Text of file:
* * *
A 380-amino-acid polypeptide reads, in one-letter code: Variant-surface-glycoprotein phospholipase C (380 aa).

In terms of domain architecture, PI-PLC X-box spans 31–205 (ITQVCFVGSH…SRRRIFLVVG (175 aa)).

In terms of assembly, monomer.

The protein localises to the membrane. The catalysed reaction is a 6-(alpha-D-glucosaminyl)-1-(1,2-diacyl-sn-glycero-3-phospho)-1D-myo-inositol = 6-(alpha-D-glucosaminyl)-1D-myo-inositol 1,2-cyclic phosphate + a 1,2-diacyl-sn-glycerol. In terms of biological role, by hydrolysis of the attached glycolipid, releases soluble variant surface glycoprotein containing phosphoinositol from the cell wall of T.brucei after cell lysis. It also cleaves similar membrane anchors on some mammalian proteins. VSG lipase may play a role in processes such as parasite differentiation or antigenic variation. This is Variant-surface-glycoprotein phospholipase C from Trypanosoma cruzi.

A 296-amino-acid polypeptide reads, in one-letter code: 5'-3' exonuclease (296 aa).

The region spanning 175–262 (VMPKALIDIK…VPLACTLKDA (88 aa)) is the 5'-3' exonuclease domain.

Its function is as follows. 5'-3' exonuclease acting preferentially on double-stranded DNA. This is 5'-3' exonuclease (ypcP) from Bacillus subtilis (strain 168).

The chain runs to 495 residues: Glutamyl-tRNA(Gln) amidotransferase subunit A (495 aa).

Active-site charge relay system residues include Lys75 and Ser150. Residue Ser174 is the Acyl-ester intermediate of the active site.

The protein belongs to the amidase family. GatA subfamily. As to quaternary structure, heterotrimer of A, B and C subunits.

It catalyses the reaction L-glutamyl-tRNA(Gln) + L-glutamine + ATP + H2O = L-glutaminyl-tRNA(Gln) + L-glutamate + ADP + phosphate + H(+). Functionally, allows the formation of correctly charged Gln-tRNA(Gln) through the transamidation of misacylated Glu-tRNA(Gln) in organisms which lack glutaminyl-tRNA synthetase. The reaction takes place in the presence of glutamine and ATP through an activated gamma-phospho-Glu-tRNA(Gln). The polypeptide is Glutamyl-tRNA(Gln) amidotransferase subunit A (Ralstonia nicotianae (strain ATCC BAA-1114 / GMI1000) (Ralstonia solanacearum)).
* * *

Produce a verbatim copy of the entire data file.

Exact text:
A 380-amino-acid polypeptide reads, in one-letter code: Variant-surface-glycoprotein phospholipase C (380 aa).

In terms of domain architecture, PI-PLC X-box spans 31–205 (ITQVCFVGSH…SRRRIFLVVG (175 aa)).

In terms of assembly, monomer.

The protein localises to the membrane. The catalysed reaction is a 6-(alpha-D-glucosaminyl)-1-(1,2-diacyl-sn-glycero-3-phospho)-1D-myo-inositol = 6-(alpha-D-glucosaminyl)-1D-myo-inositol 1,2-cyclic phosphate + a 1,2-diacyl-sn-glycerol. In terms of biological role, by hydrolysis of the attached glycolipid, releases soluble variant surface glycoprotein containing phosphoinositol from the cell wall of T.brucei after cell lysis. It also cleaves similar membrane anchors on some mammalian proteins. VSG lipase may play a role in processes such as parasite differentiation or antigenic variation. This is Variant-surface-glycoprotein phospholipase C from Trypanosoma cruzi.

A 296-amino-acid polypeptide reads, in one-letter code: 5'-3' exonuclease (296 aa).

The region spanning 175–262 (VMPKALIDIK…VPLACTLKDA (88 aa)) is the 5'-3' exonuclease domain.

Its function is as follows. 5'-3' exonuclease acting preferentially on double-stranded DNA. This is 5'-3' exonuclease (ypcP) from Bacillus subtilis (strain 168).

The chain runs to 495 residues: Glutamyl-tRNA(Gln) amidotransferase subunit A (495 aa).

Active-site charge relay system residues include Lys75 and Ser150. Residue Ser174 is the Acyl-ester intermediate of the active site.

The protein belongs to the amidase family. GatA subfamily. As to quaternary structure, heterotrimer of A, B and C subunits.

It catalyses the reaction L-glutamyl-tRNA(Gln) + L-glutamine + ATP + H2O = L-glutaminyl-tRNA(Gln) + L-glutamate + ADP + phosphate + H(+). Functionally, allows the formation of correctly charged Gln-tRNA(Gln) through the transamidation of misacylated Glu-tRNA(Gln) in organisms which lack glutaminyl-tRNA synthetase. The reaction takes place in the presence of glutamine and ATP through an activated gamma-phospho-Glu-tRNA(Gln). The polypeptide is Glutamyl-tRNA(Gln) amidotransferase subunit A (Ralstonia nicotianae (strain ATCC BAA-1114 / GMI1000) (Ralstonia solanacearum)).